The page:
MY FIRST GRANDCHILD is on the church calendar. He’s going to get baptized this month.
He won’t be quite seven months old when the water splashes on his head—and when we all hope he doesn’t show the congregation how to hit the high notes.
He might not be able to break glass, but he can scare a 70-pound Labrador Retriever into running for the backyard, out the doggie hole in the patio door.
His mom and I had a short discussion about whether to have my grandson dedicated or baptized.
We had our kids dedicated, mainly because that was the practice in the church we attended. And it made sense to let the kids decide for themselves, later, if they wanted to become Christians and get baptized.
But the church we attend now prefers to baptize.
My daughter and I talked about what the difference is between infant baptism and dedication.
I’m fairly simple about things. So I told her the difference is water.
My theology prof would roll over in his grave if he were still there and had the capacity to roll.
He was a big advocate for infant baptism. Theologians are in the business of studying details of faith that often escape the rest of us. They see big headlines in what we read as footnotes.
Baptism is a church ritual, called a sacrament. It’s a physical expression of something invisible. In this case, it’s an expression of God’s gracious welcome into his spiritual kingdom.
Scholars call the sacrament of baptism a:
- visible sign of an inward grace
- sign and a seal of saving grace
But try to picture either one of those in your head.
Pastors often call baptism a:
- symbol that God has washed away a person’s sins
- sign that the person is now a member of the Christian community
But does that really apply to a goo-goo baby whose worst sin is a blown up diaper and whose idea of joining anything is to latch onto Momma?
When we dedicate something to God, we’re giving it to him. We’re saying it belongs to him.
People dedicate churches, houses, and kids—among other things important to them.
When we dedicate a house, we might be saying we want what goes on in there to please God…for the most part, anyhow. There will be those occasional episodes that will end up in someone’s journal.
When we dedicate a child to God, we’re making a commitment about how we’re going to raise that child.
We won’t teach our kid how to bully on the playground, dump trash in someone’s front yard, or cheat old folks out of their pension. Other people will teach them that in spite of us.
We’ll do the best we can to encourage our kid to become a Jesus-like person: someone gentle, kind, and loving.
Whether it’s baptism or dedication, I think that for practical purposes we’re saying pretty much the same thing.
When my daughter and her husband stand in front of the congregation and have their son baptized, I don’t know what they’ll be thinking.
I’ll probably be videotaping. I’m famous in the family for that.
But once I press the “record” button, I’ll be quietly praying some version of:
“This boy is yours, God. You gave him that smile. You gave him that Scream of the Banshee, too. Like his mom, he’s the best of you and the best of me. You and I both know it. Take care of him. When I get to watch him from time to time, help me be a grandfather fit for the job of looking after your little boy. So here he is, Lord. When he needs you, be there for him. I’m counting on you. I know you love him at least as much as I do. It’s hard to imagine that you love him more.”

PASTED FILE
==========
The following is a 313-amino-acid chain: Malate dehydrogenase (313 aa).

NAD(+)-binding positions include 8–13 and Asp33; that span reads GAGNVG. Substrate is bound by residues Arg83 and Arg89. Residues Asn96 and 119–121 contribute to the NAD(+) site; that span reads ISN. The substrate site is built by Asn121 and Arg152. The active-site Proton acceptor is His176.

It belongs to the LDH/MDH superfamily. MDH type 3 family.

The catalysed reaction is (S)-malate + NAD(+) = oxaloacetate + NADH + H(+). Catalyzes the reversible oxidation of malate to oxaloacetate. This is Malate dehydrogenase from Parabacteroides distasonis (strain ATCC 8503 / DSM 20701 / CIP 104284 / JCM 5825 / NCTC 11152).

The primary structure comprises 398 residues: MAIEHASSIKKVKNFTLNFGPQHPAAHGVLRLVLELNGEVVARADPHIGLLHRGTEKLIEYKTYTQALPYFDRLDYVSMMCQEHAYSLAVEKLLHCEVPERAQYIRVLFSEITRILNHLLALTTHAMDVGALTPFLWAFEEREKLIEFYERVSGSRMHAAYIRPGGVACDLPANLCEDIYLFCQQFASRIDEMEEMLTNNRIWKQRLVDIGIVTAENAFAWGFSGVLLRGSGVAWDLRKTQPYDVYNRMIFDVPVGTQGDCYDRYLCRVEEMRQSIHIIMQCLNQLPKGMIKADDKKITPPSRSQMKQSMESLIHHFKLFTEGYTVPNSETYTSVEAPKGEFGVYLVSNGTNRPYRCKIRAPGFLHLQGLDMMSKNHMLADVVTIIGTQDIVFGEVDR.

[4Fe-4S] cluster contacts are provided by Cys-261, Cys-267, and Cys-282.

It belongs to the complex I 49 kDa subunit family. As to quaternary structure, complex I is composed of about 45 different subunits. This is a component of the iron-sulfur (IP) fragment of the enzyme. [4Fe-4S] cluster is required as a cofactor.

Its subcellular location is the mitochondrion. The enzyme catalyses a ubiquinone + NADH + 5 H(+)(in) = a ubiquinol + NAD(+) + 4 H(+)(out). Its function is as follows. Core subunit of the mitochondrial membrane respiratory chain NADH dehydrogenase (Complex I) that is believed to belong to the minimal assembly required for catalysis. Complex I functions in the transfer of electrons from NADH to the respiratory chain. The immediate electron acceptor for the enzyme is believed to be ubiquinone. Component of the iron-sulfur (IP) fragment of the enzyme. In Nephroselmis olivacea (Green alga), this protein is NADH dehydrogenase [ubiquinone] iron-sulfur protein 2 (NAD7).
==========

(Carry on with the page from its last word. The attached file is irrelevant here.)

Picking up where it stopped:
Whether it’s baptism or dedication, we’re putting the ball and the baby in God’s Court.
I’ll try to remember that next time I see my grandson dribble.
I know. I know.
It’s just too hard to resist.
I’m like that with peanut butter cookies, too.
What do you think about it?
I’m curious about those of you who have either had your baby baptized or dedicated in church.
What did you think you were doing?
Really. What did you feel you were doing in those moments?
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Yes, give your little ones the sign of the Covenant and may God Bless your Family and Children!
From the “New City Catechism” — I love these teaching videos to share!
NCC Q43: What are the sacraments or ordinances?
NCC Q44: What is baptism?
Stephen M. Miller
Thanks Wayne. Good to hear from the scholar-at-heart.
I did a dedication and was always told we get baptized when we get older. My daughter is 10 and asks if she can get baptized. I looked at the dedication exactly how you described it. I once heard, children aren’t yours – they come through you, not for you. So, with dedication, it’s like I’m giving you back what’s yours, I think. Great article, as always
Stephen M. Miller
I had my children dedicated…in my mind, it’s simply giving the child back to God in front of witnesses and putting my trust in the Lord to guide his/her life. Down the road they each decided to dedicate their lives to God and were baptized (full immersion). As babies, they could not make the choice to give their lives to Him yet, but as parents, I believe we need to dedicate our children back to God…because they are His, not ours. Whether it’s called dedication or baptism, it’s all the same, unless the belief is that that child is saved through it without confession and forgiveness of sins….that is something we all must do on our own, between us and God, otherwise that narrow gate would be quite wide, don’t you think?
Stephen M. Miller
Thanks Debbie. Fine points.
Because of my husband’s background we had our babies baptised (although the first one was dedicated & then when the second came they were both baptised). I was raised in a church that believed in baby dedication, but would allow baby baptism. I am hoping that they will all have adult baptism at some point. Good article Steve!
Stephen M. Miller
Hey, thanks Debbie. Peace to you.